Mr. COMPTON stating is object was to exempt some property held by a Masonic Lodge in Terre Haute from taxation-the only change from the law as at present being it exempts real estate held by a charitable organization where there is no building on it.

DECEDENTS' ESTATES.

Mr. HENRY, from The Joint Committee on the Decedent Estates' Bills, returned the bill [H. R. 223] with a substitute therefor, similar to the bill [S. 262] described on page 181 of these reports, which on his further motion, under a suspension of the rules of a two-thirds vote, was read twice by title. The report of the Committee was concurred in without reading. The bill was read the third time and passed by yeas, 49; nays, 0.

RAILROAD TARIFF.

Mr. SPANN resumed his speech on the railroad tariff bill at quarter before 6 o'clock. He favored regulating the tariff on railroads, but would not refuse such corporations a hearing. He favored a law making the rates not only just to the shipper, but just to the corporations. The arbitration bill, S. 10, is something like what is needed; but the bill S. 19 has not the elasticity requisite-it seems to be almost an identical copy of a bill presented last session by Senator Menzies. He gave way for-

Mr. Benz on whose motion the Senate took a recess until 7:30 o'clock p. m.

NIGHT SESSION.

Mr. SPANN resumed his speech. It a Railroad Commission be created it ought to be composed of a merchant, a manufacturer and a farmer; and no person should be on said Commission who was connected with or owned any stock, in any railroad That the Legislature has the power to regulate frame on railroads there can be no doubt. When he concluded, at 9:30-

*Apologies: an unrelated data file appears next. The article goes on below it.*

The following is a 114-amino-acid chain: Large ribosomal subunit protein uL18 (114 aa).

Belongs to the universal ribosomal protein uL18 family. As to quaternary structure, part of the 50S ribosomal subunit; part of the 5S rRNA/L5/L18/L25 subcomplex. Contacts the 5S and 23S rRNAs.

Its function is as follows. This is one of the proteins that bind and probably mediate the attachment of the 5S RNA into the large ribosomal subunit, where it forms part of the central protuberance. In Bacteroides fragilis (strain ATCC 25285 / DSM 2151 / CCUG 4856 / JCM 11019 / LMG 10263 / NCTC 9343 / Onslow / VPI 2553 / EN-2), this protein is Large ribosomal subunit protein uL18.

Mr. HENRY spoke in favor of some legislation upon the proposition presented by both of these bills, and hoped to see the time when the Legislature would pass some carefully-considered and proposed bills, and hoped to see the time when the Legislature would pass some carefully considered and proposed bills regulating traffic over the railroads in this State. He spoke in opposition to the bill S. 19, an in favor of the bill S. 10, with some amendments which he indicated.

At 12:43 a. m. he gave way for a motion to adjourn, which came within one vote of being carried, but after several changes of votes the result was announced as yeas, 22; nays, 17; a recount showing yeas, 17; nays, 29. Mr. H resuming, concluded at 1:27 o'clock a. m.

Mr. GRAHAM was next recognized by the President protem [Mr. Spann], which recognition was resisted from the Democratic benches till 1:45 o'clock a. m., when Mr. G. proceeded to speak against the bill. At 2 o'clock he yielded to-

Mr. HENRY moved that the Senate adjourn till 10 o'clock, that the special order of business shall be the consideration of the House Bill No. 133 until 4 o'clock in the evening, and at that time the vote be taken upon the bill, and that no other business be allowed to interfere except by unanimous consent of the Senate, and that the Senator from Jay [Mr. Smith] withdraw his motion to restrict debate.

These motions were severally agreed to.

So at 2 o'clock and ten minutes a. m. the Senate adjourned.